2007-02-23 / Toronto Star / John Terauds
Pianist shines with TSO
You can’t beat the musical contrast of the late 18th-century lightness of Mozart and the late 19th-century grandeur of Anton Bruckner.
It’s also hard to find a greater stylistic stretch for the conductor.
But that’s exactly what the Toronto Symphony is up to at Roy Thomson Hall this week in a two-evening program featuring former music director Günther Herbig (who led the TSO from 1989 to 1994) and star pianist Angela Hewitt.
The Canadian piano player, who now lives abroad, was the evening’s flash of unalloyed brilliance.
Hewitt played Mozart’s Piano Concerto No. 27, K. 595, with the poise and meticulous attention to both the forest and the trees that have earned respect around the world.
Each note was perfectly placed within carefully contoured phrases. Hewitt’s fingers whisked by the keys more than touched down on them.
If her music-making were jewellery, it would be a perfect string of graduated pearls.
Unfortunately, the small, Mozart-sized ensemble arrayed onstage wasn’t playing the same style. The violins, in particular, sounded thin and lacked the articulated sound to match what was coming from the keyboard.
Herbig’s sweet, buttery Mozart sound would have been fine 30 years ago but, thanks to the period-performance movement, we now know that compositions of the Classical era need crisper interpretations.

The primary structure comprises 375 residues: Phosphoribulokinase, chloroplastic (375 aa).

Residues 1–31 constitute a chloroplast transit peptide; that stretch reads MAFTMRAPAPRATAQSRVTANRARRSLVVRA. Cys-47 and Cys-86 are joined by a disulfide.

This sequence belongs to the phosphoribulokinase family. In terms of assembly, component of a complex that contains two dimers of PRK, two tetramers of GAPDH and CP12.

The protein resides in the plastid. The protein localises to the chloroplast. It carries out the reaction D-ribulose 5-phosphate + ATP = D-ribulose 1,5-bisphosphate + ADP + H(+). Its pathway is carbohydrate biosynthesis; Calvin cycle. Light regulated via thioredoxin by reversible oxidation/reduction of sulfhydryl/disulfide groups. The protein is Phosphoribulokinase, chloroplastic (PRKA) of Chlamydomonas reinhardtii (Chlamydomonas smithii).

Hewitt’s job was done within a half-hour of the lights going down. The rest of the evening belonged to Bruckner, one of the giants of the 19th century.
His oft-revised Symphony No. 3 is a nearly hour-long journey of dynamic contrasts on the surface and a multitude of ingenious contrapuntal effects holding up the massive structure.
This gives both novices and devotees a wealth of musical effects to listen for.
The brasses made the most of their chorus-like blasts, but Herbig (who conducted from memory) and the rest of the orchestra didn’t do full justice to the subtler aspects of this dense score. There was nothing overtly wrong with what the orchestra did last night, but the music never took off from the score Bruckner had revised for the last time in 1889.
The challenge of the program remained unmet in the end. Which doesn’t mean that another conductor shouldn’t give it another try soon.